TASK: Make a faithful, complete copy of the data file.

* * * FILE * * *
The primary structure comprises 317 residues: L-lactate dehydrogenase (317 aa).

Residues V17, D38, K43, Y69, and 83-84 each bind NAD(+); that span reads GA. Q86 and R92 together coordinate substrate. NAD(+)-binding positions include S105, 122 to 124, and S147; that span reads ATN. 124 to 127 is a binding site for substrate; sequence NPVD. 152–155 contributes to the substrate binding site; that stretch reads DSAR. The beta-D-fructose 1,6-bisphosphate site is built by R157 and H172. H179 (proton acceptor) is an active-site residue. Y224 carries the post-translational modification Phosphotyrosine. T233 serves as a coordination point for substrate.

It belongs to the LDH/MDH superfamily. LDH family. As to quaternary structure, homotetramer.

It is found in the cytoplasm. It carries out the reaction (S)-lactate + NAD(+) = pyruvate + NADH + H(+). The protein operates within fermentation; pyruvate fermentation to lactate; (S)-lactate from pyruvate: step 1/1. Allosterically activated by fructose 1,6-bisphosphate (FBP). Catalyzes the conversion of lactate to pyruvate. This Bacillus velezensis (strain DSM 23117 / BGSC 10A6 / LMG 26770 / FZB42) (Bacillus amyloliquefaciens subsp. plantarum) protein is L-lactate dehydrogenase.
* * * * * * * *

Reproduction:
The primary structure comprises 317 residues: L-lactate dehydrogenase (317 aa).

Residues V17, D38, K43, Y69, and 83-84 each bind NAD(+); that span reads GA. Q86 and R92 together coordinate substrate. NAD(+)-binding positions include S105, 122 to 124, and S147; that span reads ATN. 124 to 127 is a binding site for substrate; sequence NPVD. 152–155 contributes to the substrate binding site; that stretch reads DSAR. The beta-D-fructose 1,6-bisphosphate site is built by R157 and H172. H179 (proton acceptor) is an active-site residue. Y224 carries the post-translational modification Phosphotyrosine. T233 serves as a coordination point for substrate.

It belongs to the LDH/MDH superfamily. LDH family. As to quaternary structure, homotetramer.

It is found in the cytoplasm. It carries out the reaction (S)-lactate + NAD(+) = pyruvate + NADH + H(+). The protein operates within fermentation; pyruvate fermentation to lactate; (S)-lactate from pyruvate: step 1/1. Allosterically activated by fructose 1,6-bisphosphate (FBP). Catalyzes the conversion of lactate to pyruvate. This Bacillus velezensis (strain DSM 23117 / BGSC 10A6 / LMG 26770 / FZB42) (Bacillus amyloliquefaciens subsp. plantarum) protein is L-lactate dehydrogenase.